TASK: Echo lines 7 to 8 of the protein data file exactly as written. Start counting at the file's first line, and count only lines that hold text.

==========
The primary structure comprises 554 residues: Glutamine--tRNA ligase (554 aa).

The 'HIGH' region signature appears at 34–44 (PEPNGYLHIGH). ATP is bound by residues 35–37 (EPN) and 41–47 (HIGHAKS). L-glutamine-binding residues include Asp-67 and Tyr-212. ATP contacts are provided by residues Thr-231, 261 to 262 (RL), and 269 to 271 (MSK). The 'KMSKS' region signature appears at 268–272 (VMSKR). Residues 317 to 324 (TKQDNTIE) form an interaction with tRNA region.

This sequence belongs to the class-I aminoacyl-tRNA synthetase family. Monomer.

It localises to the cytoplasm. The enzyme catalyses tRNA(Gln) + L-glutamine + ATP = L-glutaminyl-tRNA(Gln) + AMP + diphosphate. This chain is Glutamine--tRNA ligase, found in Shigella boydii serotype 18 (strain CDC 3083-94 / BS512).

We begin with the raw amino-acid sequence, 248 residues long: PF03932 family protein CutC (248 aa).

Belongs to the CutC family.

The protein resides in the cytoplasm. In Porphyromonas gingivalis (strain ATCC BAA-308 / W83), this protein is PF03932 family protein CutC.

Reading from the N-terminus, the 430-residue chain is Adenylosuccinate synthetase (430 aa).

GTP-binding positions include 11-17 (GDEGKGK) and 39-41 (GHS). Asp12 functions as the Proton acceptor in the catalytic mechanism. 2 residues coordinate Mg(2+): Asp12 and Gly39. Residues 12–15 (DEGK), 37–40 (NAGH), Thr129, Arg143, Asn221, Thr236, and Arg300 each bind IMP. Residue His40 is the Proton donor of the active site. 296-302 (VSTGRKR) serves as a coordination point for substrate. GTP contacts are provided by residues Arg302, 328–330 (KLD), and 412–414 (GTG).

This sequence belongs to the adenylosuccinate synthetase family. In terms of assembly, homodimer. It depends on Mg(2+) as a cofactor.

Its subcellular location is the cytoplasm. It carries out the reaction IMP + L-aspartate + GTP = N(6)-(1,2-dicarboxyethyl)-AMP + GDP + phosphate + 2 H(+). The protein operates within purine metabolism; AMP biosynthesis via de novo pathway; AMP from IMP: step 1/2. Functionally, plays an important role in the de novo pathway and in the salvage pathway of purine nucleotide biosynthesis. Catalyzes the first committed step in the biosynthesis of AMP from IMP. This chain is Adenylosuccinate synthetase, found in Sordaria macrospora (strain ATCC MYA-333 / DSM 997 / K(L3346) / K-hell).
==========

The protein resides in the cytoplasm. In Porphyromonas gingivalis (strain ATCC BAA-308 / W83), this protein is PF03932 family protein CutC.

Reading from the N-terminus, the 430-residue chain is Adenylosuccinate synthetase (430 aa).